It’s the last week of January, and I’m in France for the yearly mega-festival La Folle Journée. During 5 days, 330 concerts are being presented! (I play 5.) Folle Journée is the work of many people — especially René Martin, founder and artistic director of Folle Journée.
Recently, talking with Tim Page, I realized just what significant influences the ideas of a few concert presenters, a few producers (and critics) have been on my musical choices and artistic path. Tim introduced me to Philip Glass, encouraging me to learn Philip’s music. And Tim started me on the music of John Adams and Alvin Curran. Some may imagine ideal artists working with unfettered freedom, and making completely personal choices. Human beings are more often (always?) reacting, to other people, places, and things.
If we consider music to be a group action, rather than solitary individual acts — then it’s normal for musicians to react, to fulfill needs.
This year’s Folle Journée is a good example. Initially, René Martin asked me for a program concerning/linking the music of J. S. Bach and American minimalism. During the planning, René expanded the festival theme from early 18th-century music to something more widely ranging across the centuries — “Passions of the soul and the heart.” So wide, this theme provoked me to make programs I would not have made, illuminating coincidences and correspondences. These short programs (45 minutes is the length of concerts at Folle Journée) are the outcome:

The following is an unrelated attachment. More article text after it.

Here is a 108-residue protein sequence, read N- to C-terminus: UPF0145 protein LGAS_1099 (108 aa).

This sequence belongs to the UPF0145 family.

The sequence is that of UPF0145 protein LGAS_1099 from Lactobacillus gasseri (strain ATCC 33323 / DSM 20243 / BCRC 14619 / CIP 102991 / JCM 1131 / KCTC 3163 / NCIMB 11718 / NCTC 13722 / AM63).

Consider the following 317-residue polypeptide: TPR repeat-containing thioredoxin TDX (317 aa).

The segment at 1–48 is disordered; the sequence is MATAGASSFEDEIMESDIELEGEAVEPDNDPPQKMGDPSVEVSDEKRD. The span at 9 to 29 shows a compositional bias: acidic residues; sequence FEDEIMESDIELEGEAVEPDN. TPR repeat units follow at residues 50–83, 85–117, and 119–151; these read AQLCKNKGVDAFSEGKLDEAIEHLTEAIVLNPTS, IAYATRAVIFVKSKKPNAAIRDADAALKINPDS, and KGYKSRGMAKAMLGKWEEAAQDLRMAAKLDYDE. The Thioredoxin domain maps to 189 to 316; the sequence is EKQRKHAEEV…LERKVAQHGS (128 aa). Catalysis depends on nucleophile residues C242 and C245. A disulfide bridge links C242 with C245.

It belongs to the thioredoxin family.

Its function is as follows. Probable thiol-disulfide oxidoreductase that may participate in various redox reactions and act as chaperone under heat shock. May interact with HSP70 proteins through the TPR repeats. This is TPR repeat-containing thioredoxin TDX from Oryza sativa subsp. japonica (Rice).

Program 1, Folle Journée 2015
“Elas mon cuer”
Brahms: Intermezzo in A Minor, opus 116, no. 2
“De tout flors” (Machaut)
“Che pena questa” (Landini)
Brahms: Capriccio in G Minor, opus 116, no. 3 (Allegro passionato)
Couperin: “La lugubre”
Arvo Pärt: Für Alina
Brahms: Intermezzo in E Major, opus 116, no. 4 and Intermezzo in E Minor, opus 116, no. 5
Program 2, Folle Journée 2015
C. P. E. Bach: Les langeurs tendres
Schumann: Warum?, opus 12, no. 3
Glass: Gandhi’s Aria (from Satyagraha)
Schumann: Fantasiestück, opus 111, no. 1, Fantasiestück, opus 111, no. 2
J.S. Bach: from Der Kunst der Fuge: Contrapunctus 5 & Canon alla Ottava
In a piece like Brahms’s Capriccio in G Minor, opus 116, no. 3, marked Allegro passionato, the Christian implications of the word “passion” are not far away. Brahms’s fascination with early European vocal polyphony seems clear in his late piano music (the overlapping of cadence and continuation, the chromatic cross relations). Brahms was at least somewhat involved in the publication of François Couperin’s keyboard pieces prepared in the 1880s. The low-register sonorities and parallel lines of Couperin’s “La lugubre” seem Brahmsian…
In these programs, there’s a lot of dovetailing and harmonic inter-suggestiveness. The passion key of F Minor is the basic key of Glass’s “Opening.” C. P. E. Bach’s fragile Les langueurs tendres (again the passion key of F Minor) seems to be built on the inverted motif of Schumann’s Warum?
Couperin’s “L’âme-en-peine” is a B-Minor prelude to the B-ness of Pärt’s Für Alina which is a long dominant to Brahms’s E-Major Intermezzo. The calm arrival at C in the concluding phrases of Glass’s Satyagraha, gives way to the chromatically turbulent “improvising” (phantasieren) over a low drone C in Schumann’s first Fantasy-Piece, opus 111.
The making of programs (playlists) is often like this. But Alvin Curran‘s words seem especially apt. In a talk at Harvard, Alvin described today’s music world as the “music of all time, all of the time.” And, I’d add, made by all of us together.